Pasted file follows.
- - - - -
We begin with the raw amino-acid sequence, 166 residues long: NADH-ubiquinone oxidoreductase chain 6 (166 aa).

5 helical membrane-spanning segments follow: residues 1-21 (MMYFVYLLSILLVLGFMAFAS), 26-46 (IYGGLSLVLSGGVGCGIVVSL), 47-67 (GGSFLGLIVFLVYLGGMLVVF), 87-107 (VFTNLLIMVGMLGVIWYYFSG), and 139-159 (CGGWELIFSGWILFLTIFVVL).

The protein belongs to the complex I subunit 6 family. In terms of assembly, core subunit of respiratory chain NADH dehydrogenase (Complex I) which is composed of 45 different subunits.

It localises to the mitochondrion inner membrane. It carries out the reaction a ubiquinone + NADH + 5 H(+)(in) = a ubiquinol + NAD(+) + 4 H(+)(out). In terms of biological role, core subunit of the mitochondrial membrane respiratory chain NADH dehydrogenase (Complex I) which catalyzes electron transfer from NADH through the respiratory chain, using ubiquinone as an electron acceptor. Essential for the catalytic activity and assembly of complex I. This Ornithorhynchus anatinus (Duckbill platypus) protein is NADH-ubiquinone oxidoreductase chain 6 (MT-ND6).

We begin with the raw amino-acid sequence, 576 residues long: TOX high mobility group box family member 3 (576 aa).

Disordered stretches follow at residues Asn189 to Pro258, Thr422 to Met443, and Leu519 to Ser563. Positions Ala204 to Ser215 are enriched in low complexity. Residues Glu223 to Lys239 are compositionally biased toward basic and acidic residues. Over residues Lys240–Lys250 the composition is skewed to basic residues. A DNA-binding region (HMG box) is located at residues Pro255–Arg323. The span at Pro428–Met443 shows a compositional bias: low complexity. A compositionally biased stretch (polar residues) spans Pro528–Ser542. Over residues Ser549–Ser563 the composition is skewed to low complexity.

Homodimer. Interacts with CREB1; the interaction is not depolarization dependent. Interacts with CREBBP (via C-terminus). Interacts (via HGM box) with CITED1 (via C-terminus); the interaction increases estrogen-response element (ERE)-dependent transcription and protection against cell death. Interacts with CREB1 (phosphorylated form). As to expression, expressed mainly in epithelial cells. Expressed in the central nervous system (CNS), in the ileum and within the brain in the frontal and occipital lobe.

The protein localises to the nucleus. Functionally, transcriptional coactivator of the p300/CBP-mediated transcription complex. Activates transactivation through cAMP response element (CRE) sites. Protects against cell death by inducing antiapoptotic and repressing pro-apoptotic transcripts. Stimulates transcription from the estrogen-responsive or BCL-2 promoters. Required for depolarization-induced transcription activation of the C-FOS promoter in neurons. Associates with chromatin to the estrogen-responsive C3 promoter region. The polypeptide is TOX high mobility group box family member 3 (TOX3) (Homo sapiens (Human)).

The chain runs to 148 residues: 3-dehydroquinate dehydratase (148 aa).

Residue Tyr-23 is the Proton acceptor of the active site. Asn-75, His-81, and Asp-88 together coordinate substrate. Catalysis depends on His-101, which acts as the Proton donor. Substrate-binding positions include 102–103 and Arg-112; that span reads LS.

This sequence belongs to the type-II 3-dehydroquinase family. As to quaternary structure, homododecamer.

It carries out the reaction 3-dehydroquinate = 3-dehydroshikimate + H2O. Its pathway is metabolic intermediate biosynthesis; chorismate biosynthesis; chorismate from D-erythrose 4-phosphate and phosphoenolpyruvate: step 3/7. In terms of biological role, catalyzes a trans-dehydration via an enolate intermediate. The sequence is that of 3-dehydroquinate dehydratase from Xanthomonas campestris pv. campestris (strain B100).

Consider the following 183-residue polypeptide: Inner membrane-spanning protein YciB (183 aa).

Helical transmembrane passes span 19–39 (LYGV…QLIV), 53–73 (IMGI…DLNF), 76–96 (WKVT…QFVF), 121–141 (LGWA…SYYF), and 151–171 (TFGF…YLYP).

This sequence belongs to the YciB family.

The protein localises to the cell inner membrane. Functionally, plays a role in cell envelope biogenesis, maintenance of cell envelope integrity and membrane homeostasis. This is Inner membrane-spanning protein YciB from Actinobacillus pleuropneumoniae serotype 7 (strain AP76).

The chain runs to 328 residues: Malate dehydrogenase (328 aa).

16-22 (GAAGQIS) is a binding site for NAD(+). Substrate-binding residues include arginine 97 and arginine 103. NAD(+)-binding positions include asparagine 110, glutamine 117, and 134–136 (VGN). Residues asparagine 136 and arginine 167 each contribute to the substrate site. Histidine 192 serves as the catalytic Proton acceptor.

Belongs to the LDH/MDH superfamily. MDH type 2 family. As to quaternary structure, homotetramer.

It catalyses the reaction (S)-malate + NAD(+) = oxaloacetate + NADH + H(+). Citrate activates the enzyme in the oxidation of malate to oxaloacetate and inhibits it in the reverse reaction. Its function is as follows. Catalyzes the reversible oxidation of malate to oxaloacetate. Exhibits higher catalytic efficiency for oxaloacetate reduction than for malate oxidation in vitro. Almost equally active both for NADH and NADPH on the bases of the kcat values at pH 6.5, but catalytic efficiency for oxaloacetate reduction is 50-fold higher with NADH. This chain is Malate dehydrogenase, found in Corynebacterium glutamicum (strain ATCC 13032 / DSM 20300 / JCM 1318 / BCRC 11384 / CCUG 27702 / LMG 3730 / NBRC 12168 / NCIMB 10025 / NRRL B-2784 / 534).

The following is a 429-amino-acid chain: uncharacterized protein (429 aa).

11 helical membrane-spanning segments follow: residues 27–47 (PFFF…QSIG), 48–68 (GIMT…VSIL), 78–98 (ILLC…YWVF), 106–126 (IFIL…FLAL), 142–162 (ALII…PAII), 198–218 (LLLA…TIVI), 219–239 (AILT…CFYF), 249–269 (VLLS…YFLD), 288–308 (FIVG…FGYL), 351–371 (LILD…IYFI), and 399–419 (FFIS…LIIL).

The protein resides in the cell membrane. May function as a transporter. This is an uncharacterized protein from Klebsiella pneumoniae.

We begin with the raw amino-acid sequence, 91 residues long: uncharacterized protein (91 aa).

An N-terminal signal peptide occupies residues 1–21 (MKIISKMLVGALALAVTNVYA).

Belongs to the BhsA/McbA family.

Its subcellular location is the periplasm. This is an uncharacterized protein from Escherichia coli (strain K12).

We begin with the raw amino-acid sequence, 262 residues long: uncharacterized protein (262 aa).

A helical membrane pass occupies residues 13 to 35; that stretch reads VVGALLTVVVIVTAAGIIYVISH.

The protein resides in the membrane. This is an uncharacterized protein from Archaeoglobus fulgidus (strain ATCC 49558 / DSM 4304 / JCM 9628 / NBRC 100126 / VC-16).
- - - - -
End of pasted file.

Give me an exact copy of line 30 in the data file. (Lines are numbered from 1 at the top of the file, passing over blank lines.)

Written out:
The protein resides in the membrane. This is an uncharacterized protein from Archaeoglobus fulgidus (strain ATCC 49558 / DSM 4304 / JCM 9628 / NBRC 100126 / VC-16).